Giants’ Dexter Lawrence is NFL’s best 0-Tech/1-Tech pass rusher

Last year, New York Giants nose tackle Dexter Lawrence came into his own, racking up career highs in tackles (68), sacks (7.5), and quarterback hits (28) en route to Second-Team All-Pro honors.

In a recent article on Touchdown Wire, analysts Doug Farrar and Greg Cosell named Lawrence the top ‘0-Tech/1-Tech’ pass rusher in the NFL.

For reference, ‘0-Tech’ rushers line up directly over the center and ‘1-Tech’ rushers line up in the gap between the center and guard.

“Normally, the guys we think of as the best at those positions, and there are exceptions, but they’re usually more run players than pass players,” Cosell said. “Obviously, Quinnen Williams doesn’t come off the field [on passing downs]. Jeffery Simmons doesn’t come off the field. Dexter Lawrence had an unbelievable year last year, just with bull-rushing — just driving the center into the quarterback. There aren’t 100 of those guys. But normally, when you think of 0-techniques and 1-techniques, you think more in terms of playing the run.”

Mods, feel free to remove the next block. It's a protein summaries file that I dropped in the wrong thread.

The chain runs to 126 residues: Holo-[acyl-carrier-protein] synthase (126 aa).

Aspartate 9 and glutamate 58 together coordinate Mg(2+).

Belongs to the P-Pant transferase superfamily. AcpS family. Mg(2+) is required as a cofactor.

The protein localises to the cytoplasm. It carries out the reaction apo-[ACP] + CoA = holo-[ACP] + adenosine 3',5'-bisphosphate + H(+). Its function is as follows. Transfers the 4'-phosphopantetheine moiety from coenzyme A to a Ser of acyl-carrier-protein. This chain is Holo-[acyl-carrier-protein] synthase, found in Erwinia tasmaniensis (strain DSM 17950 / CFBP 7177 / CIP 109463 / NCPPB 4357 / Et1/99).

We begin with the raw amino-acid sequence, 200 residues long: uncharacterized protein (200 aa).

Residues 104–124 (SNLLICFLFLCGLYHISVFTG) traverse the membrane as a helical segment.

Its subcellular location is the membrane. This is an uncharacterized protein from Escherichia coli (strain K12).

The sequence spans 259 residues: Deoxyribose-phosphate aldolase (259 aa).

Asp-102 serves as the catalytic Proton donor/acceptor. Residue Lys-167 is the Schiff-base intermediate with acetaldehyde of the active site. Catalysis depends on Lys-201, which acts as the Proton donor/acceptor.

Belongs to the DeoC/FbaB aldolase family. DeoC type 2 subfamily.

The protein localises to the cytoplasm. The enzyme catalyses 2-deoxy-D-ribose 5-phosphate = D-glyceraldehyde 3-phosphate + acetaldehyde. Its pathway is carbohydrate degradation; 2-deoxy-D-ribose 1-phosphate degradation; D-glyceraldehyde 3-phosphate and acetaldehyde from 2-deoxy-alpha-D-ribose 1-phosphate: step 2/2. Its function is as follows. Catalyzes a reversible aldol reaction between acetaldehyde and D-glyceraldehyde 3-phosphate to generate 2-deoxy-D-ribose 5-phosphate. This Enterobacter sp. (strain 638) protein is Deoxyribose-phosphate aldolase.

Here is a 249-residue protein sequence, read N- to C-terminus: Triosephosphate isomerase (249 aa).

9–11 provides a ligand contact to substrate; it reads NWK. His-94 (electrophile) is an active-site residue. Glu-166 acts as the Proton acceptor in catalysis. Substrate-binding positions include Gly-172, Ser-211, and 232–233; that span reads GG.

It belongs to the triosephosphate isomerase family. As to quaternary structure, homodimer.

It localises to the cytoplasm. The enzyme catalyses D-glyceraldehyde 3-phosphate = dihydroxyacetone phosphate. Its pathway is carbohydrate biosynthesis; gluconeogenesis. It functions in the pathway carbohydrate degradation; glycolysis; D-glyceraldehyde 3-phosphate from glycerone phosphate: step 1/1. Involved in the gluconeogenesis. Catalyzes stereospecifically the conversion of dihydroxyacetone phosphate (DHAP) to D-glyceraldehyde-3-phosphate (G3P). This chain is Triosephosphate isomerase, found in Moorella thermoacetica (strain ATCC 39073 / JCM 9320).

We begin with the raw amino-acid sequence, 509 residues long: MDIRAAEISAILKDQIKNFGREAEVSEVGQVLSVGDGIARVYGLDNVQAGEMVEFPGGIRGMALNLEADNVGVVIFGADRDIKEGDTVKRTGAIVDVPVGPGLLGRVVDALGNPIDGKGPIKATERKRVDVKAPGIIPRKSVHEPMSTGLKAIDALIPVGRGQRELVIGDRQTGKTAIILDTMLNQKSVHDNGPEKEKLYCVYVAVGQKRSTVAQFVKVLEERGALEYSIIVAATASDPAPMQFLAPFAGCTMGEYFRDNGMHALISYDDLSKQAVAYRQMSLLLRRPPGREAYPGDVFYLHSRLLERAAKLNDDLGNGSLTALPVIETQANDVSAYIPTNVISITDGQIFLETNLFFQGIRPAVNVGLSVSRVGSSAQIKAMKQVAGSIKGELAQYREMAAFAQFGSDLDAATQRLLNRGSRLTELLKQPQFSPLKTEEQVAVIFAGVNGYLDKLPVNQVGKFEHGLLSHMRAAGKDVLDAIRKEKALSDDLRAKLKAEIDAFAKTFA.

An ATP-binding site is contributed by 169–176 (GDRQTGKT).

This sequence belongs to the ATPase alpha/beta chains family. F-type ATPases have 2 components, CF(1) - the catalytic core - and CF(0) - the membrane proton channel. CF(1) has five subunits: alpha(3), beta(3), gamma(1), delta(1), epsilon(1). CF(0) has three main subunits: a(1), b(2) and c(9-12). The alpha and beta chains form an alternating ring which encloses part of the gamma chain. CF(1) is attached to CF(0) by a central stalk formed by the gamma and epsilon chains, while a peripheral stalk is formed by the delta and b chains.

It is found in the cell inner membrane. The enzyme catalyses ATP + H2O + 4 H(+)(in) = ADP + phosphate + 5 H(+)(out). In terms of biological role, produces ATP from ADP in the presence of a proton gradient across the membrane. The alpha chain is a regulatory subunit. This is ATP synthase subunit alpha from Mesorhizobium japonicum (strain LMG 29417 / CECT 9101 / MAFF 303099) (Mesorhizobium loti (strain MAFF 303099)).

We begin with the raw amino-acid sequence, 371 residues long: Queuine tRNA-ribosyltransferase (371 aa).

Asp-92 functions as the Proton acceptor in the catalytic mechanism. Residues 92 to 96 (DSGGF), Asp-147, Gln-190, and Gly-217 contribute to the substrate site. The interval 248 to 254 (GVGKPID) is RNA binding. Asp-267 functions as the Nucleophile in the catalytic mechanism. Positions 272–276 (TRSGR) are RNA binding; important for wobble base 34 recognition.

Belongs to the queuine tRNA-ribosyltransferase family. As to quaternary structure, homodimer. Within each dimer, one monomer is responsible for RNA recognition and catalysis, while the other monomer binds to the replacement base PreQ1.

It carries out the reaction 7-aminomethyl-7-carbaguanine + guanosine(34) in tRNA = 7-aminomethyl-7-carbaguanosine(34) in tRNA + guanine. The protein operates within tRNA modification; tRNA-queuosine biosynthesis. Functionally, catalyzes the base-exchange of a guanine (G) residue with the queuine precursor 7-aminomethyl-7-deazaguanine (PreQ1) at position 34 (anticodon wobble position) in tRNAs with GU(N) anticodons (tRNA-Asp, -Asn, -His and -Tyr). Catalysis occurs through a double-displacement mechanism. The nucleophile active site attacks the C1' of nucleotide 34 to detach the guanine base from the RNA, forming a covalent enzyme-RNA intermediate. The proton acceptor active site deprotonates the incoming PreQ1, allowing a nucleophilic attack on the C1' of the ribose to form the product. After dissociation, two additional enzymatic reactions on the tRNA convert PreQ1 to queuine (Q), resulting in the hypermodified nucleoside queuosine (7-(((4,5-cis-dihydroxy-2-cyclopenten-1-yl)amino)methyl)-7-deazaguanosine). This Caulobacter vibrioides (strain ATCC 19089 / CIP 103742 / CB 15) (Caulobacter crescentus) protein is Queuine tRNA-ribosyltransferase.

Last season, Lawrence wasn’t just the most productive pass-rusher from over the center or to the center’s shoulder — he was the most productive by an absolutely crushing margin. Last season, from 0- and 1-tech, Lawrence had one solo sack, three assisted sacks, 34 quarterback hits, 30 quarterback hurries. Those 47 total pressures ranked first in the NFL by more than twice as much as No.2 on the list — Vita Vea of the Buccaneers with 18.

Lawrence has become such a dangerous interior pass-rusher because he combines formidable size (6-foot-4, 342 pounds) with speed to and through the pocket you’d expect from a man 40 pounds lighter.

This year, the Giants have fortified the defensive front with more run support by adding veterans A’Shawn Robinson, Rakeem Nunez-Roches, and rookie Jordon Riley. That beefed-up rotation should give Lawrence a bit of a respite on rushing downs and he’ll be even fresher longer during games to harass the passer.

Last year, Lawrence was on the field on 76.4 percent of the Giants’ defensive snaps, which is unusually high these days for an interior lineman.

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